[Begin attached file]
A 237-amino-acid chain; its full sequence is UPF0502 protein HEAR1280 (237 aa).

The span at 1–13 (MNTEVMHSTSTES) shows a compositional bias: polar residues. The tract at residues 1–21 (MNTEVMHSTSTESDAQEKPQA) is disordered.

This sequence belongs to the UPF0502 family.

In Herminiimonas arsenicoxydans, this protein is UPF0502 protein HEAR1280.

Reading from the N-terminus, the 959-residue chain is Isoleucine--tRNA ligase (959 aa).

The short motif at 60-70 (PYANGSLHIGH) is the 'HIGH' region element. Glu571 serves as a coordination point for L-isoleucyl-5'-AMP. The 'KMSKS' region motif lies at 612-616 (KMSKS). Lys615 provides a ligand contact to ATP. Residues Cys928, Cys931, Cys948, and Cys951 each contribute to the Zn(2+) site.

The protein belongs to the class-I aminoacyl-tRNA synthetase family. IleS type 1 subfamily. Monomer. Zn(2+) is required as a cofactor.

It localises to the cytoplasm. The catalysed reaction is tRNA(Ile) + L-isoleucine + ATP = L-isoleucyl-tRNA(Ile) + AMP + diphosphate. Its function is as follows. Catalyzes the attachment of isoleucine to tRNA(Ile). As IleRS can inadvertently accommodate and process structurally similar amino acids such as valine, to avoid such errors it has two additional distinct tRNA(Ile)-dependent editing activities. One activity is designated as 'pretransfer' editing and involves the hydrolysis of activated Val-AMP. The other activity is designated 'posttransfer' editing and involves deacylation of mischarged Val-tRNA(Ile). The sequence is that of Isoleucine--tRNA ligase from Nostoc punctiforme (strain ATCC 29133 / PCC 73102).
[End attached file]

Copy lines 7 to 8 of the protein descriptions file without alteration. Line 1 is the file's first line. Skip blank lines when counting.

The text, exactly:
The protein belongs to the class-I aminoacyl-tRNA synthetase family. IleS type 1 subfamily. Monomer. Zn(2+) is required as a cofactor.

It localises to the cytoplasm. The catalysed reaction is tRNA(Ile) + L-isoleucine + ATP = L-isoleucyl-tRNA(Ile) + AMP + diphosphate. Its function is as follows. Catalyzes the attachment of isoleucine to tRNA(Ile). As IleRS can inadvertently accommodate and process structurally similar amino acids such as valine, to avoid such errors it has two additional distinct tRNA(Ile)-dependent editing activities. One activity is designated as 'pretransfer' editing and involves the hydrolysis of activated Val-AMP. The other activity is designated 'posttransfer' editing and involves deacylation of mischarged Val-tRNA(Ile). The sequence is that of Isoleucine--tRNA ligase from Nostoc punctiforme (strain ATCC 29133 / PCC 73102).